Unemployment Explained

Unemployment, also referred to as joblessness, occurs when people are without work and are actively seeking employment. During periods of recession, an economy usually experiences high unemployment rates. There are many proposed causes, consequences, and solutions for unemployment.

Types of Unemployment

Classical: occurs when real wages for jobs are set above the market-clearing level. It causes the number of job seekers to be higher than the number of vacancies.

Cyclical: occurs when there is not enough aggregate demand in the economy to provide jobs for everyone who wants to work. Demand for goods and services decreases, less production is needed, and fewer workers are needed.

Structural: occurs when the labor market is not able to provide jobs for everyone who wants to work. There is a mismatch between the skills of the unemployed workers and the skills needed for available jobs. It differs from frictional unemployment because it lasts longer.

Frictional: the time period in between jobs when a worker is searching for work or transitioning from one job to another.

Hidden: the unemployment of potential workers that is not taken into account in official unemployment statistics because of how the data is collected. For example, workers are only considered unemployed if they are looking for work so those without jobs who have stopped looking are no longer considered unemployed.

Long-term: usually defined as unemployment lasting longer than one year.

Measuring Unemployment

Unemployment is calculated as a percentage by dividing the number of unemployed individuals by the number of all individuals currently employed in the workforce. The final measurement is called the rate of unemployment.

Effects of Unemployment

When unemployment rates are high and steady, there are negative impacts on the long-run economic growth. Unemployment wastes resources, generates redistributive pressures and distortions, increases poverty, limits labor mobility, and promotes social unrest and conflict. The effects of unemployment can be broken down into three types:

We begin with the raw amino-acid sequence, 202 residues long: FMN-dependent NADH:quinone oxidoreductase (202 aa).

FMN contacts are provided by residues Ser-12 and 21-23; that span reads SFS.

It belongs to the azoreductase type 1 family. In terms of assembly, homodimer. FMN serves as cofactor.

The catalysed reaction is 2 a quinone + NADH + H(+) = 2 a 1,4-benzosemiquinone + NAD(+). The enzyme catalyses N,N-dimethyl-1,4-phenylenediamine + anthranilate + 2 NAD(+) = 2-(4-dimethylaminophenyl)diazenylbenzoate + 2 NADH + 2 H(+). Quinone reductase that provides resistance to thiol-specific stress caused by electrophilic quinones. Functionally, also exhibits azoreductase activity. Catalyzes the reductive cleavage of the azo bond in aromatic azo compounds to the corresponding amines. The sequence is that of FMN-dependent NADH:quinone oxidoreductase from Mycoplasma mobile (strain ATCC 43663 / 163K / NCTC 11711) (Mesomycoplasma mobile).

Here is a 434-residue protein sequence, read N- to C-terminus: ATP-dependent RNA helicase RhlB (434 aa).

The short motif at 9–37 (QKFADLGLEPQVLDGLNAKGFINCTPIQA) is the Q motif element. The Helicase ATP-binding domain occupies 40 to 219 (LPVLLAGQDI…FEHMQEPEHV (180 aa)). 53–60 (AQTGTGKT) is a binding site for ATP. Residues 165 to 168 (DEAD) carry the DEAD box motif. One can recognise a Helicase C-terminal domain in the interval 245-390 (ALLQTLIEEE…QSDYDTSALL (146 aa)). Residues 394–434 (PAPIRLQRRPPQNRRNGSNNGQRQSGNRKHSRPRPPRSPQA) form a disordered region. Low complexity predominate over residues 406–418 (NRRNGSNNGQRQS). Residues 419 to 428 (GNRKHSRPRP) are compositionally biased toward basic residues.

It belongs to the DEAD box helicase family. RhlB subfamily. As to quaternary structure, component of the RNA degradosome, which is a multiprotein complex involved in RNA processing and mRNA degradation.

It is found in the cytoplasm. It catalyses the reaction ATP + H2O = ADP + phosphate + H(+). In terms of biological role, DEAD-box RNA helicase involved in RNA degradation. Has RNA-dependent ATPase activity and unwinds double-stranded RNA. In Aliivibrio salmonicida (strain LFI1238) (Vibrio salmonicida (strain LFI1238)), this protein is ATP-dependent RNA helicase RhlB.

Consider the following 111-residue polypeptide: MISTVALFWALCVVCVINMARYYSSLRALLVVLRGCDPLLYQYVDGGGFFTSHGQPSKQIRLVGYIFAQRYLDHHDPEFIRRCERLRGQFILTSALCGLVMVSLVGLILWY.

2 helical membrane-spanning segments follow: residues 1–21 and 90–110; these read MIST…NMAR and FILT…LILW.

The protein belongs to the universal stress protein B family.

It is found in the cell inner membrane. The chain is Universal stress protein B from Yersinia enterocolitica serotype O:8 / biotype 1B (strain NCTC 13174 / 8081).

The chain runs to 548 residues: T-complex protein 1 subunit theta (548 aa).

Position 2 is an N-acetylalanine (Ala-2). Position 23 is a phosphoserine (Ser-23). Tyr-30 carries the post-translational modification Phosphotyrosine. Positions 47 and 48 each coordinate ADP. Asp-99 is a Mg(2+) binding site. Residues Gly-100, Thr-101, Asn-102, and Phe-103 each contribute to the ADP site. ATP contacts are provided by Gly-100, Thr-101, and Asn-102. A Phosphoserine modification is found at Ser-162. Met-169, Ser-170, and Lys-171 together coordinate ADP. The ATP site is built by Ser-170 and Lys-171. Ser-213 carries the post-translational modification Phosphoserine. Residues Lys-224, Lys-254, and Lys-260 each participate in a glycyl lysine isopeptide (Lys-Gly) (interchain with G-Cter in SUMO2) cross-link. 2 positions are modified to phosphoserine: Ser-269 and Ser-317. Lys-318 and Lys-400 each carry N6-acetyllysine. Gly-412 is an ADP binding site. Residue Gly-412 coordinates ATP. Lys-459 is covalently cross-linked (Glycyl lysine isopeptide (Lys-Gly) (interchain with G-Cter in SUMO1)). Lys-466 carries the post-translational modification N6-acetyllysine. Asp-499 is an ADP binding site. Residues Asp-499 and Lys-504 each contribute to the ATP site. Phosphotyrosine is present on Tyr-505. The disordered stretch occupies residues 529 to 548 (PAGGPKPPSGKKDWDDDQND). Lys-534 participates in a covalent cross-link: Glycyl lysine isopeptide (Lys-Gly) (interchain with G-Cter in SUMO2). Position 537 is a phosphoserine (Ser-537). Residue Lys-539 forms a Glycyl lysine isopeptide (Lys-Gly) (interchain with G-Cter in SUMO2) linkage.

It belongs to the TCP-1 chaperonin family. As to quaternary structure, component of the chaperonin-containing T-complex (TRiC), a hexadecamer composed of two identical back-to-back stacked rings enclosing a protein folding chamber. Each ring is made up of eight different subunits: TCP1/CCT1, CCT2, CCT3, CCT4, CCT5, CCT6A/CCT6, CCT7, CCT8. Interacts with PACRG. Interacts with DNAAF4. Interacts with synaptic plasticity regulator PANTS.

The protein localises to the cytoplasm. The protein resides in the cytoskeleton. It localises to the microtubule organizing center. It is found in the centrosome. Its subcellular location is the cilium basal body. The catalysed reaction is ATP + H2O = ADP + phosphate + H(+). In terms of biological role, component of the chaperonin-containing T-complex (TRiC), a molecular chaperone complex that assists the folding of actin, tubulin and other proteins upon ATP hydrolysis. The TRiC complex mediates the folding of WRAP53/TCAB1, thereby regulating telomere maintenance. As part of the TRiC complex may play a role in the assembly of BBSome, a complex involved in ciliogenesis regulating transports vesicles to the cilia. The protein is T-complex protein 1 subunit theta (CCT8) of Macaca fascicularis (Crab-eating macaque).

Individual: people who are unemployed cannot earn money to meet their financial obligations. Unemployment can lead to homelessness, illness, and mental stress. It can also cause underemployment where workers take on jobs that are below their skill level.

Social: an economy that has high unemployment is not using all of its resources efficiently, specifically labor. When individuals accept employment below their skill level the economies efficiency is reduced further. Workers lose skills which causes a loss of human capital.

Socio-political: high unemployment rates can cause civil unrest in a country.

Reducing Unemployment

There are numerous solutions that can help reduce the amount of unemployment:

Demand side solutions: many countries aid unemployed workers through social welfare programs. Individuals receive unemployment benefits including insurance, compensation, welfare, and subsidies to aid in retraining. An example of a demand side solution is government funded employment of the able-bodied poor.

Supply side solutions: the labor market is not 100% efficient. Supply side solutions remove the minimum wage and reduce the power of unions. The policies are designed to make the market more flexible in an attempt to increase long-run economic growth. Examples of supply side solutions include cutting taxes on businesses, reducing regulation, and increasing education.

Unemployment Explained

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